Thursday, December 24, 2009

House Wines Of 2009













Every critic and wine rag, as well as many bloggers, make lists of their favorite wines of the year and publish them within a few days of the new year. I have no intention of competing with lists like that because I don't have access to many of the stellar wines that star in such lists. Besides, if I were to simply list the best wines that I have personally drunk in 2009, I would just wind up posting about Ran Shapira's birthday party again.

Instead, because I believe wine was meant to be consumed on a daily basis, at home, accompanying food (no matter how much I might enjoy the "Special Occasion" wines), I present here the wines I returned to most often supping at home, majestically offering the missus and the son a sip or two. These are weekday wines I'd consume as much as I could, were I richer and in less need of quality time in the gym during the week.

  1. A. Et P. De Villaine (Cote Chalonnaise, Bouzeron, Mercurey, Rully) - delicious wines that speak of their terroir. Some might be in need of cellar time and some might be overwhelmed by their bigger brethren from up north in comparative tastings, but drink them at home alone as wine is meant to be drunk, and you'll be very thrilled and intellectually sated as well. Imported by Burgundy Wine Collection. Prices range from about 70 NIS for the Bouzeron to about 160 NIS for the Mercurey.
  2. Marcel Lapierre (Morgon) - I really don't have enough experience with the Beaujolais villages to be able to place this wine in the local pecking order, but I do know a succulent wine when I taste it. And I know what it means when I finish off a bottle within an hour. Imported by Burgundy Wine Collection. About 100 NIS.
  3. Domaine de la Vougeraie (Terres de Famille) - This was my house Bourgogne until Villaine and Lapierre came along, but it's still a very useful and consistent wine. Imported by Burgundy Wine Collection. About 100 NIS.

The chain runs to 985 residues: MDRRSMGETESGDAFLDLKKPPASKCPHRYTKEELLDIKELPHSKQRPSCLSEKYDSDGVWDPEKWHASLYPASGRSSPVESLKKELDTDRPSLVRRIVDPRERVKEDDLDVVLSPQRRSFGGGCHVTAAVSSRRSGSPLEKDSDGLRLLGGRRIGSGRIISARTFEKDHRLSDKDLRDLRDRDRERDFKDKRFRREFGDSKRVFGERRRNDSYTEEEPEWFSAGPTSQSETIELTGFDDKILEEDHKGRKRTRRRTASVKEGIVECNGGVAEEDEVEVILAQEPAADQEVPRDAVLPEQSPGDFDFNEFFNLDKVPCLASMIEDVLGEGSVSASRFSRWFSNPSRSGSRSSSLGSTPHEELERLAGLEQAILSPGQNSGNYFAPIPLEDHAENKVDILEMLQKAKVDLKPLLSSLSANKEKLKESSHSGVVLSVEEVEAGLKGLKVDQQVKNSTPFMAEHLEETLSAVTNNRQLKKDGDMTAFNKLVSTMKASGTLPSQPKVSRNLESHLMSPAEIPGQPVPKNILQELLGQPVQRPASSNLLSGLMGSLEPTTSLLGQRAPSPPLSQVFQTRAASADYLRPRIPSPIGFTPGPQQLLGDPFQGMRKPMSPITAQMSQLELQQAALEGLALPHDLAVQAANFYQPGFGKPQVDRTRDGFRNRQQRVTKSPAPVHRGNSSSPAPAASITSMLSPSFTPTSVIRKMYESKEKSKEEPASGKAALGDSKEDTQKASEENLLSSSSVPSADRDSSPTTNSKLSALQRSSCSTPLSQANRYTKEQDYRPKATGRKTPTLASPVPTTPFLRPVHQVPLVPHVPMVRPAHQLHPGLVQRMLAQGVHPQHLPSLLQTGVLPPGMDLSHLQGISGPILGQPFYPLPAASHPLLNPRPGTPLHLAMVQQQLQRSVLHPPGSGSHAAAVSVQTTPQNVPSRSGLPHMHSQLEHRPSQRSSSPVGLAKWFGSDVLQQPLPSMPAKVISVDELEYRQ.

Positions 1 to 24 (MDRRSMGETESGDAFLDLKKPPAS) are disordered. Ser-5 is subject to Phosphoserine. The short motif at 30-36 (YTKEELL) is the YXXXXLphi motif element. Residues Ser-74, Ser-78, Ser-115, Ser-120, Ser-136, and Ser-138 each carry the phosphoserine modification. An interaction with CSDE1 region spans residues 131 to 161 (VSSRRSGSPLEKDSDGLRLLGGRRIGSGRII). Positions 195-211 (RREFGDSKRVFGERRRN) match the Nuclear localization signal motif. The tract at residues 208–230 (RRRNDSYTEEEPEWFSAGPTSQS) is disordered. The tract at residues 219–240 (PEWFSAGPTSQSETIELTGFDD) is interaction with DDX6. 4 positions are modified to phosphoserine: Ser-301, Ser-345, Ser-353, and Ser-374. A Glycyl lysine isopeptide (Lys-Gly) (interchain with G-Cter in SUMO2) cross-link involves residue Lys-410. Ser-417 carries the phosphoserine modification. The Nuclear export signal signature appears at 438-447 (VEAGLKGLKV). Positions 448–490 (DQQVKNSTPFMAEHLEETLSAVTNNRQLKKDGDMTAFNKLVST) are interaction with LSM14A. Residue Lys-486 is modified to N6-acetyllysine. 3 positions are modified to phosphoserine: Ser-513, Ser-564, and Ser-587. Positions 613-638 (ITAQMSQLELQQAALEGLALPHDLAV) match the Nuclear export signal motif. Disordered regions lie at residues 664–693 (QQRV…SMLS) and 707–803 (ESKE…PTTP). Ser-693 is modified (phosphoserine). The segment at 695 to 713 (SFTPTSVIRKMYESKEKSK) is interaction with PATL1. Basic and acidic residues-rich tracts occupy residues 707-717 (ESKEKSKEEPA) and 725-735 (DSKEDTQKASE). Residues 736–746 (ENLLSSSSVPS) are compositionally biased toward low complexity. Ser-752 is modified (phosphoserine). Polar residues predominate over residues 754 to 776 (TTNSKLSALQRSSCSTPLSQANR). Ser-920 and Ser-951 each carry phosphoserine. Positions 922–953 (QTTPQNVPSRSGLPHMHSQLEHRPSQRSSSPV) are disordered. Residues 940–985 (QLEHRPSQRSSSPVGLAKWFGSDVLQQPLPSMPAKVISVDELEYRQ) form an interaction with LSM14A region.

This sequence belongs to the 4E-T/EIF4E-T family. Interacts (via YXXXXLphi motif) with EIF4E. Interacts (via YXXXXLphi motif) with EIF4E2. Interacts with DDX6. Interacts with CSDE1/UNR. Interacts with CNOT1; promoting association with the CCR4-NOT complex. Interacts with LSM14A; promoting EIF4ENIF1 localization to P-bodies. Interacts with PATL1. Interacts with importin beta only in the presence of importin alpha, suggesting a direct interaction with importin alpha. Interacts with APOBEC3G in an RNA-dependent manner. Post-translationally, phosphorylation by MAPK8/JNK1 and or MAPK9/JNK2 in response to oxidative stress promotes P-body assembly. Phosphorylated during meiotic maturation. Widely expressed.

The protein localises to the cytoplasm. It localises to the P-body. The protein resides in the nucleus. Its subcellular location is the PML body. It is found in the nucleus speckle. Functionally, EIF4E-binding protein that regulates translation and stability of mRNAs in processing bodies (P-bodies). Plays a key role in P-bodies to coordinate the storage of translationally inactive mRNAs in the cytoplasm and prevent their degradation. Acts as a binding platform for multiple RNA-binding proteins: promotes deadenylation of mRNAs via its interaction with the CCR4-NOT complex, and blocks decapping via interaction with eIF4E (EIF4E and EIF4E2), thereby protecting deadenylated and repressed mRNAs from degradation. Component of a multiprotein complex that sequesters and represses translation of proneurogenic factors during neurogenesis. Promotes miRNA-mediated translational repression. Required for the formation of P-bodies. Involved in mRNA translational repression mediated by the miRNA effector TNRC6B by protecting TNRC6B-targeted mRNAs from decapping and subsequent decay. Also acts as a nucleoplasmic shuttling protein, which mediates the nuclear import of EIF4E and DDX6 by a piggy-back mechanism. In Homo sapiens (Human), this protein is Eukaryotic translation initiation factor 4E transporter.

4. Leitz, Dragonstone and Rudesheimer Magdalenenkreuz (Rheingau) - German Riesling is my favorite grape and these are the Rieslings I drink the most at home. Both are Spatleses (or should be, the Dragonstone is chaptalized and is QBA under German law) and both are racy, laced with minerals. At 8% ABV, you can serve them to your children and they will get a head start in enjoying the finer points of life. Imported by Giaconda, sold for about 100 NIS.
  5. Koehler-Ruprecht (Scheurbe) - I'm drifting away somewhat from my first German love, but the the Koehler-Ruprecht Scheurbe is such a curious creature that its unique personality keeps drawing me back anyway. Giaconda, 117 NIS.
  6. Bourillon d'Orleans (Vouvray) - A recent showing reminded me how delicious and versatile these Vouvrays can be. Generally speaking, I'd drink much more Chenin Blanc from the Loire if I wasn't trying so hard to age the stuff, especially the Savennieres, but Bourillon d'Orleans seem to be very accessible at a relatively young age. Imported by Giaconda. Except for the Moelleux (which I haven't tasted and really hate spelling), prices range from 117 to 135 NIS.
  7. Domaine du Colombier (Crozes-Hermitage Rouge) - Apparently, I have a weak spot for aromas of raw meat in my Syrah, which is why the 2006 Colombiers hold a fatal attraction for me. They are also are tinged with minerals and succulent. Imported by Giaconda, the Cuvee Gaby (not tasted yet) is expensive but the two lower end wines are good QPR at 117 and 126 NIS.
  8. Alain Graillot (Crozes-Hermitage Rouge) - A somewhat riper style than the Colombier and in need of more time, this was my first introduction to the Rhone, seven years ago. It was off the shelves after WineRoute couldn't move the 2002 vintage but now it's back with the 2006 vintage and I'm grateful. Imported by WineRoute, this cost, what, 130-150? A bit expensive for what it is but I love it anyway.
  9. J.L. Chave (St. Joseph Offerus) - Another savoury red, with more black pepper right now than the two Crozes. WineRoute, 135 NIS.
  10. Perrin et Fils (Vacqueyras) - I'm actually not quite sure about this, as I'm shifting away from South Rhone and the 2007 was too raw and monolithic when I tasted it a few months ago, but at 90 NIS, this is a prime candidate for this list so I'm giving it the benefit of a doubt. Imported by WineRoute.